“It’s an efficient way to get around - there’s no traffic, and the routes are so direct.”

The plans for the plane he’s building are in front of Steve Semenuk, and a piece of the plane is behind him.

Photo by Candace diCarlo


Senior budget analyst, Office of Budget and Management Analysis

Length of service:
3 years

Other stuff:
Likes running, hiking and other outdoor activities, but hasn’t had much time to do them lately, thanks to this project.

Tell Steve Semenuk that he has his head in the clouds, and he might agree with you.

Ever since he was a child, he has had an interest in flying, helped along in part by his aviator uncle, who often took him along on flights. A few years ago, he acted on that interest by getting his pilot’s license.

But he soon discovered that renting airplanes limited his ability to fly when and where he wanted, and buying a factory-built plane was out of the question because of the high cost. So about a year ago, he decided to join the small but growing ranks of amateur pilots who build their own planes.

Semenuk now spends his weekends in the basement of his Wilmington home, where his “experimental” two-seat plane, a Van’s Aircraft RV-6, is slowly taking shape from a kit supplied by the designer. We asked him about his plane and his passion for flying earlier in the summer.

Q. Why is this plane called “experimental”?

A. The term goes back to a point in time when the FAA was setting rules for manufacturers to do testing of avant-garde airplanes. But it also allowed people to build their own airplanes.
   As a combination of recession and litigation and insurance prices and demographics in the aircraft industry has kind of killed the light-airplane manufacturing industry in this country, the “experimental” category of licensing has become very important. They’ve never changed the name; they probably should. It’s just a relic of the regulations.

Q. In light of the news about John F. Kennedy Jr.’s death in a factory-built plane, I can’t help but ask: Are these kit-built planes safe?

A. Their safety record in practice is the same as for production aircraft. If you’ve read much about the Kennedy accident, you’ve probably reached the conclusion most people have reached, which is that the accident was not caused by the plane, but by pilot error.
    In an airplane, there’s much less room for error. It’s very tragic, especially when other people are involved. I know I’m going to go through all the inspections and certifications before I take anyone else up in it.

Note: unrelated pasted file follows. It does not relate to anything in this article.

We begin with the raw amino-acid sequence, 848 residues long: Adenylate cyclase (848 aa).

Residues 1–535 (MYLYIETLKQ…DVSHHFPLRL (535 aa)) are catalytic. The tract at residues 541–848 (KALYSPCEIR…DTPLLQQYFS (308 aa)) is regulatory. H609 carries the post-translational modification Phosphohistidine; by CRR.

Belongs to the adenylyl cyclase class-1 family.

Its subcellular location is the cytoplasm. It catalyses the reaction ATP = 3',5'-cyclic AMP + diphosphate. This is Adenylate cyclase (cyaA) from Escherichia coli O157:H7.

Q. Do you take anyone up with you when you fly?

A. Yeah, I take kids up quite a bit. Up to this time I’ve pretty much done it only on an informal basis, because it’s difficult for me to get a rental airplane when [the local Experimental Aircraft Association chapter is] having formal events to fly kids, but when I get this airplane built, I’ll be able to participate a lot more in the formal “Young Eagles” events [sponsored by the EAA] where we take kids for rides all day for free.

Q. What’s the furthest you’ve flown?

A. I’d say it’s about 400 miles. I’ve flown as far south as Kitty Hawk, N.C., and I’ve flown up the coast to Rhode Island, and this summer I’ll probably be taking a trip up to Maine.
    One of the things that’s always attracted me to flying is that, especially in the crowded East Coast, it’s an efficient way to get around — there’s no traffic, and the routes are so direct. For example, when we lived in Washington, we could fly to Kitty Hawk in two hours, and a typical car on a lucky traffic day would take seven to eight hours to do the same trip.

Q. I see some people have done amazing things with these planes, like the guy who flew his plane around the world twice. Do you have any ambitions along that line?

A. One of my big dreams is to circumnavigate the 48 states, just go around the perimeter of the country, take a week or two and kind of fly the coastline, as much as I can. There’s some military airspace in a couple of areas that prevents you from flying the coastline the whole way, but I think that would be a real spectacular way to kind of see the map from above.

Q. If you’re flying across the country and you land at a small airport overnight and you’re looking for a place to stay, is there usually something like a motel nearby?

A. Airports typically — it’s hard to believe in this day and age, but many of these little airports have free loaner cars...or even if they don’t have a loaner car, the person who operates the airport often will drive you into town and take you to a hotel or motel and tell you about all the great little restaurants, so there’s a real friendly camaraderie at a lot of these small airports.
    Many sites allow you to camp on the field. You just take your tent with you and camp out overnight, and one other thing that a lot of pilots do is get a folding bicycle, so if you land at a small airport you can ride a couple of miles in to whatever town you’re visiting. So it’s not usually an issue of being too far from some place to stay.

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Originally published on September 16, 1999